The Cabo Verdean economy is facing considerable challenges stemming from the impact of the COVID-19 pandemic. Prior to the health crisis, economic growth was robust, the fiscal and external positions were improving, reserves were at comfortable levels, and public debt was on a downward trajectory. The pandemic is threatening to erode these gains and has generated significant financing needs. The authorities have been implementing policy and healthcare measures to address the fallout of the pandemic and protect vulnerable groups while seeking to safeguard macroeconomic stability.
This paper examines the effect of international trade on corporate market power in emerging market economies and developing countries, with a special focus on sub-Saharan Africa. The analysis is based on a large firm-level dataset, tariff data by sector and agreggate indicators of international trade for the period 2000-17. Greater trade liberalization and trade integration are associated with significant declines in market power, with the effect being more pronounced for firms in the manufacturing and ICT sectors, private sector firms, and firms with higher initial markups. Firms in sub-Saharan Africa tend to experience signficantly lower markups after allowing greater trade integration. The effects of trade liberalization on market power materializes over time, and there are significant complementarities between trade reforms and real sector reforms.
This paper highlights Cabo Verde’s First Review Under the Policy Coordination Instrument (PCI) and Request for Modification of Targets. Performance under the PCI-supported program has been strong. All reform targets were met, with some measures put in place ahead of schedule; and all end-September 2019 quantitative targets were met, except for the floor on tax revenue, missed by a narrow margin due to lower-than-projected taxes on international trade. Economic prospects for 2020 are clouded by the expected impact of coronavirus disease 2019 (COVID-19), resulting from the global economic downturn and travel restrictions which adversely affect tourism flows, foreign direct investment and remittances. Coordinated support from Cabo Verde’s development partners will be needed to support the authorities’ efforts in addressing the economic and social impact of COVID-19. The medium-term outlook remains positive although risks are tilted to the downside. Growth is expected to rebound in 2021 and return to the pre-COVID-19 medium-term trajectory of about 5 percent as the global economy recovers, and the authorities maintain their structural reform efforts to improve the business environment and build the economy’s resilience to adverse shocks.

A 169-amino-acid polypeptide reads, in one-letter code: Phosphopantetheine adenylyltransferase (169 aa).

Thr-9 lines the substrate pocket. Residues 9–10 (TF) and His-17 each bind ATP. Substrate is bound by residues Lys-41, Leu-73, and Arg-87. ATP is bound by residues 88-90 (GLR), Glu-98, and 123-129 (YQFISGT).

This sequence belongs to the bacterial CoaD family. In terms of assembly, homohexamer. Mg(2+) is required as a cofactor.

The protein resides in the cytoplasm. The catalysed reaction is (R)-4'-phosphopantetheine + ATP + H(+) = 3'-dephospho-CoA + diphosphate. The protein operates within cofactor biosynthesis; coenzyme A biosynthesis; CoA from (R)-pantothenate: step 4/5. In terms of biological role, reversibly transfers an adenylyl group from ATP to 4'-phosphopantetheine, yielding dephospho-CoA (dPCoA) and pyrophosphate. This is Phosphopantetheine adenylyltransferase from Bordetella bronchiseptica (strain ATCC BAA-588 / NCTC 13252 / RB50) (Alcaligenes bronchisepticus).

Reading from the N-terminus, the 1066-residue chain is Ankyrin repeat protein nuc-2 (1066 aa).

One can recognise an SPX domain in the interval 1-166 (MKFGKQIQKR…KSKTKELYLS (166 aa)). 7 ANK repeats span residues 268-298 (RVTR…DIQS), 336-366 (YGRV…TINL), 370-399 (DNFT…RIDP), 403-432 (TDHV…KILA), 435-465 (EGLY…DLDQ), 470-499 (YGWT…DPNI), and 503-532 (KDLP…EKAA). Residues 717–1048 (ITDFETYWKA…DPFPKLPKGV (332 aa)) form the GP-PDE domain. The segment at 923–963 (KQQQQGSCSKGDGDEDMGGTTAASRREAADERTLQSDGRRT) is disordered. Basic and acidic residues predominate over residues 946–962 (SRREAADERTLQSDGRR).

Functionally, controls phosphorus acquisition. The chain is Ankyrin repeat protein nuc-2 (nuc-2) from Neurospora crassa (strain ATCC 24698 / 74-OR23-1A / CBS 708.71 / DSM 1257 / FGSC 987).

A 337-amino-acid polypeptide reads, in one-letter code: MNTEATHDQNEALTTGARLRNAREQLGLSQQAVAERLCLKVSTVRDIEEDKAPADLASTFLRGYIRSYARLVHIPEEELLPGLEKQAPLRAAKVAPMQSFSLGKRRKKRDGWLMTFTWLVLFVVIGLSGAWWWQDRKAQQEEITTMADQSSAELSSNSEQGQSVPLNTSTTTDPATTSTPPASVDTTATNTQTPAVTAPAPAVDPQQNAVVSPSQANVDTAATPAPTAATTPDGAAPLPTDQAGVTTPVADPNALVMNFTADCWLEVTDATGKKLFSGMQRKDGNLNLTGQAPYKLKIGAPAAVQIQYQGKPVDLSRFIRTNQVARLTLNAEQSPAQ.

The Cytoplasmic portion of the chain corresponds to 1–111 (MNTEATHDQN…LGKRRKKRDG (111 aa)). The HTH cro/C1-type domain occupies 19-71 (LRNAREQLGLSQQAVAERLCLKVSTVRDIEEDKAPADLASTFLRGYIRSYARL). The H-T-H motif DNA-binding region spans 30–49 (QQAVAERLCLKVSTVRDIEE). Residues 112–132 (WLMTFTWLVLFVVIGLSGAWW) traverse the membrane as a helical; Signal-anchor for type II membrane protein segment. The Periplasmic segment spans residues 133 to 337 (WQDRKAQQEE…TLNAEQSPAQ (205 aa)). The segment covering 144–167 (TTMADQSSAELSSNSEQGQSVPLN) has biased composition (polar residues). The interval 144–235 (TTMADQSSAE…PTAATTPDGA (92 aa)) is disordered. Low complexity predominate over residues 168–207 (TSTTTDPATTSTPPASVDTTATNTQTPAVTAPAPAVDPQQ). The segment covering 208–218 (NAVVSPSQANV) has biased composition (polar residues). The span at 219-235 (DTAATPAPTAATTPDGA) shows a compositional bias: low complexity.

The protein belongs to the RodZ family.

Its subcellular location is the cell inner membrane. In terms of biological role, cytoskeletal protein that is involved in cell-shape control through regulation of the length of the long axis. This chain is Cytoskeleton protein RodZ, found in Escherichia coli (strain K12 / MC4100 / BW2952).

This paper concludes that the existing framework remains broadly appropriate, but proposes methodological refinements to improve the assessment of market access, clarifies how serious short-term vulnerabilities are assessed, and proposes a modest extension of the transition period before graduation decisions become effective.
A large share of cross-country differences in productivity is explained by differences in agricultural productivity. Using a combination of sub-national agricultural statistics and geospatial datasets on crop-specific potential yields, we study the main drivers of this variation from a macroeconomic perspective. We find that differences in geographically-induced crop-specific comparative advantages can explain a substantial share of the variation in yields across the world. Data reveal substantial gaps between potential and observed yields in most countries. When decomposing these within country gaps, we find that crop selection gaps are on average larger than those induced by input usage alone. The results highlight the importance of understanding the interaction of geography and crop selection drivers in assessing aggregate agricultural productivity differences.